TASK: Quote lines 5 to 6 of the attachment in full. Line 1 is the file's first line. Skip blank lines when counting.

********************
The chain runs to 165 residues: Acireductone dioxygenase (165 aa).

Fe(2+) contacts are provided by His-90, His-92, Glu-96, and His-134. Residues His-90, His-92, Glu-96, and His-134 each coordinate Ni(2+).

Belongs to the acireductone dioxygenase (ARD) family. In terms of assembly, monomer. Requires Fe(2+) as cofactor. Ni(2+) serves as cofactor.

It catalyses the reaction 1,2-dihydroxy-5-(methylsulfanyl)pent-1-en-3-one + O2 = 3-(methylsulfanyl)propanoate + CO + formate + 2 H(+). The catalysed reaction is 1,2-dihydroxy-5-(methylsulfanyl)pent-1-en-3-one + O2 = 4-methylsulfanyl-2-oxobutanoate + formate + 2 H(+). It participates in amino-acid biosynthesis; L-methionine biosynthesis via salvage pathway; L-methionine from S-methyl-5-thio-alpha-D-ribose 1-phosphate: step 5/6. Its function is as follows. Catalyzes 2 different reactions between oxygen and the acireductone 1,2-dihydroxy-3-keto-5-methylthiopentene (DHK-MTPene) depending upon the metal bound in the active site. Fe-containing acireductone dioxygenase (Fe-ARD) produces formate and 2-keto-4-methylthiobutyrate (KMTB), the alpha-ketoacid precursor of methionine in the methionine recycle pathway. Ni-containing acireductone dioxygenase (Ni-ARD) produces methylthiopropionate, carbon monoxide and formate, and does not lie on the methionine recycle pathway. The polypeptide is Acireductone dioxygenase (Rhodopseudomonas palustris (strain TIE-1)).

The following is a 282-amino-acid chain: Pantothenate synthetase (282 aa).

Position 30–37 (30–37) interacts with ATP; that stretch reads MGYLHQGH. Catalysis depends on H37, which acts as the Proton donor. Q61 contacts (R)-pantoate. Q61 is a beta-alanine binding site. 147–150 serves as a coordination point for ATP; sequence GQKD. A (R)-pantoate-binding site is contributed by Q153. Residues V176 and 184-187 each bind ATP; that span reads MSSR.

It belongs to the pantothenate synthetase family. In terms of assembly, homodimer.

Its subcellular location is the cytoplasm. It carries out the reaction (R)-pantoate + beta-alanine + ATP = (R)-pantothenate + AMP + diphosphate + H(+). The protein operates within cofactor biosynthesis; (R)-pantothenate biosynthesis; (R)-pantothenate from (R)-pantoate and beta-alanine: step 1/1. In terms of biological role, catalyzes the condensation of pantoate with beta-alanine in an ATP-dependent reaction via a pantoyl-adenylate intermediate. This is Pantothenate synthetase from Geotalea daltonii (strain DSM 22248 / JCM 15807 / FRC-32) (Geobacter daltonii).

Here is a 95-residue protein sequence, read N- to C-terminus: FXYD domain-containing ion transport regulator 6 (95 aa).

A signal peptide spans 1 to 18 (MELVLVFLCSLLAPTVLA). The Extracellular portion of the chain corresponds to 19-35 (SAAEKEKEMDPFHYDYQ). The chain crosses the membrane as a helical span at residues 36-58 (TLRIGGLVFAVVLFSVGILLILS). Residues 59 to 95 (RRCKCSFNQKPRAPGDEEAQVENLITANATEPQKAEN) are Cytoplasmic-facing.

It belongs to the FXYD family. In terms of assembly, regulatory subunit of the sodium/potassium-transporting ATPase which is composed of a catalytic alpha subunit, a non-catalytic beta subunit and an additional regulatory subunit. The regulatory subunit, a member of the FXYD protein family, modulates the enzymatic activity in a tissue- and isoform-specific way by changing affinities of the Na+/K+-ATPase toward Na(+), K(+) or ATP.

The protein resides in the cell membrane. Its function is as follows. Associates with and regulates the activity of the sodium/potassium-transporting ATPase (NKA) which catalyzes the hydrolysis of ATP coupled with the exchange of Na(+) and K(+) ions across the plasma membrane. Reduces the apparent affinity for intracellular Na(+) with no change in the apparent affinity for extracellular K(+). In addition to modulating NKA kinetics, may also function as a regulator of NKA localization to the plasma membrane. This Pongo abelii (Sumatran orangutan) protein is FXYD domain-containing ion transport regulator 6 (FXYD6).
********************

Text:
The following is a 282-amino-acid chain: Pantothenate synthetase (282 aa).

Position 30–37 (30–37) interacts with ATP; that stretch reads MGYLHQGH. Catalysis depends on H37, which acts as the Proton donor. Q61 contacts (R)-pantoate. Q61 is a beta-alanine binding site. 147–150 serves as a coordination point for ATP; sequence GQKD. A (R)-pantoate-binding site is contributed by Q153. Residues V176 and 184-187 each bind ATP; that span reads MSSR.